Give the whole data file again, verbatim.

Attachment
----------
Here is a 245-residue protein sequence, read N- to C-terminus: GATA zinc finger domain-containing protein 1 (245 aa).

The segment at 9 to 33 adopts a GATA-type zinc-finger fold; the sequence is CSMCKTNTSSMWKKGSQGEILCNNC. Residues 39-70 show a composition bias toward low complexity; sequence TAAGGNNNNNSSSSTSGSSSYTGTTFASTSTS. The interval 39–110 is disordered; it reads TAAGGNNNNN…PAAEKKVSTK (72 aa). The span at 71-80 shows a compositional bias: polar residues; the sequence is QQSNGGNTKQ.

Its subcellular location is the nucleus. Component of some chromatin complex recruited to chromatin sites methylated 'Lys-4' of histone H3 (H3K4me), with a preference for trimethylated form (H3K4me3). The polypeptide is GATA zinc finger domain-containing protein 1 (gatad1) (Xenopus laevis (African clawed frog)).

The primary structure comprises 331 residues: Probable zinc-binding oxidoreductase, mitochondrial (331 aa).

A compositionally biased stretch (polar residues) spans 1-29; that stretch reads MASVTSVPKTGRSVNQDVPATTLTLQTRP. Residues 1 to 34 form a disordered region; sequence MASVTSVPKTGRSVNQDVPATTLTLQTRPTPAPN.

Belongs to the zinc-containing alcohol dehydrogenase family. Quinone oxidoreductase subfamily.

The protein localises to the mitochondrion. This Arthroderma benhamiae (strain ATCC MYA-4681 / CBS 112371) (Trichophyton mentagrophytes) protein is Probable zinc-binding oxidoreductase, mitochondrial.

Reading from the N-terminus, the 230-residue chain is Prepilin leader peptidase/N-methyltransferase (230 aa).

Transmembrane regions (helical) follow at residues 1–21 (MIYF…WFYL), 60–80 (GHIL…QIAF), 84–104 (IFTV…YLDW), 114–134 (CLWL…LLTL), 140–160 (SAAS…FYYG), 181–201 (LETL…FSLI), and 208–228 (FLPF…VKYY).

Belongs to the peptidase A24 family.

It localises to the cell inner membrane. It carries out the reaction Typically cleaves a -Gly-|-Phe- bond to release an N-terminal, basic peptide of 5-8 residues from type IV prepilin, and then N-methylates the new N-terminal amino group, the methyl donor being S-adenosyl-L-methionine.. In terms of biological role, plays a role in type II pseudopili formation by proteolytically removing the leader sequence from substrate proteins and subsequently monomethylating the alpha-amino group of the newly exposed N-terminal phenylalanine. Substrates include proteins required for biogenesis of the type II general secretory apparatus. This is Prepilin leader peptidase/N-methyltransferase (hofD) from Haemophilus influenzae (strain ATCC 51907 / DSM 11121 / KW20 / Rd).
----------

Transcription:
Here is a 245-residue protein sequence, read N- to C-terminus: GATA zinc finger domain-containing protein 1 (245 aa).

The segment at 9 to 33 adopts a GATA-type zinc-finger fold; the sequence is CSMCKTNTSSMWKKGSQGEILCNNC. Residues 39-70 show a composition bias toward low complexity; sequence TAAGGNNNNNSSSSTSGSSSYTGTTFASTSTS. The interval 39–110 is disordered; it reads TAAGGNNNNN…PAAEKKVSTK (72 aa). The span at 71-80 shows a compositional bias: polar residues; the sequence is QQSNGGNTKQ.

Its subcellular location is the nucleus. Component of some chromatin complex recruited to chromatin sites methylated 'Lys-4' of histone H3 (H3K4me), with a preference for trimethylated form (H3K4me3). The polypeptide is GATA zinc finger domain-containing protein 1 (gatad1) (Xenopus laevis (African clawed frog)).

The primary structure comprises 331 residues: Probable zinc-binding oxidoreductase, mitochondrial (331 aa).

A compositionally biased stretch (polar residues) spans 1-29; that stretch reads MASVTSVPKTGRSVNQDVPATTLTLQTRP. Residues 1 to 34 form a disordered region; sequence MASVTSVPKTGRSVNQDVPATTLTLQTRPTPAPN.

Belongs to the zinc-containing alcohol dehydrogenase family. Quinone oxidoreductase subfamily.

The protein localises to the mitochondrion. This Arthroderma benhamiae (strain ATCC MYA-4681 / CBS 112371) (Trichophyton mentagrophytes) protein is Probable zinc-binding oxidoreductase, mitochondrial.

Reading from the N-terminus, the 230-residue chain is Prepilin leader peptidase/N-methyltransferase (230 aa).

Transmembrane regions (helical) follow at residues 1–21 (MIYF…WFYL), 60–80 (GHIL…QIAF), 84–104 (IFTV…YLDW), 114–134 (CLWL…LLTL), 140–160 (SAAS…FYYG), 181–201 (LETL…FSLI), and 208–228 (FLPF…VKYY).

Belongs to the peptidase A24 family.

It localises to the cell inner membrane. It carries out the reaction Typically cleaves a -Gly-|-Phe- bond to release an N-terminal, basic peptide of 5-8 residues from type IV prepilin, and then N-methylates the new N-terminal amino group, the methyl donor being S-adenosyl-L-methionine.. In terms of biological role, plays a role in type II pseudopili formation by proteolytically removing the leader sequence from substrate proteins and subsequently monomethylating the alpha-amino group of the newly exposed N-terminal phenylalanine. Substrates include proteins required for biogenesis of the type II general secretory apparatus. This is Prepilin leader peptidase/N-methyltransferase (hofD) from Haemophilus influenzae (strain ATCC 51907 / DSM 11121 / KW20 / Rd).